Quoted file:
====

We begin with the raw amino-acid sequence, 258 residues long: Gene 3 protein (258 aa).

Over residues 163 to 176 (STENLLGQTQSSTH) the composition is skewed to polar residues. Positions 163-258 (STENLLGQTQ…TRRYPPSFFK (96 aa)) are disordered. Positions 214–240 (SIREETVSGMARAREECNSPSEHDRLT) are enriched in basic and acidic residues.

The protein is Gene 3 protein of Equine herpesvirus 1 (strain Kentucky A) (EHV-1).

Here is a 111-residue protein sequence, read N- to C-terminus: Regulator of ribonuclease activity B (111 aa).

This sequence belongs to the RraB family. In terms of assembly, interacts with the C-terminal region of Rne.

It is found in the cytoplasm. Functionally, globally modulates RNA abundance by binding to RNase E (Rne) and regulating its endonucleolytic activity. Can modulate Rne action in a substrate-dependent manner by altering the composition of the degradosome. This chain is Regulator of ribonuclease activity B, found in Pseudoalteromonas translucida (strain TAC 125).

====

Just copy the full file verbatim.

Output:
We begin with the raw amino-acid sequence, 258 residues long: Gene 3 protein (258 aa).

Over residues 163 to 176 (STENLLGQTQSSTH) the composition is skewed to polar residues. Positions 163-258 (STENLLGQTQ…TRRYPPSFFK (96 aa)) are disordered. Positions 214–240 (SIREETVSGMARAREECNSPSEHDRLT) are enriched in basic and acidic residues.

The protein is Gene 3 protein of Equine herpesvirus 1 (strain Kentucky A) (EHV-1).

Here is a 111-residue protein sequence, read N- to C-terminus: Regulator of ribonuclease activity B (111 aa).

This sequence belongs to the RraB family. In terms of assembly, interacts with the C-terminal region of Rne.

It is found in the cytoplasm. Functionally, globally modulates RNA abundance by binding to RNase E (Rne) and regulating its endonucleolytic activity. Can modulate Rne action in a substrate-dependent manner by altering the composition of the degradosome. This chain is Regulator of ribonuclease activity B, found in Pseudoalteromonas translucida (strain TAC 125).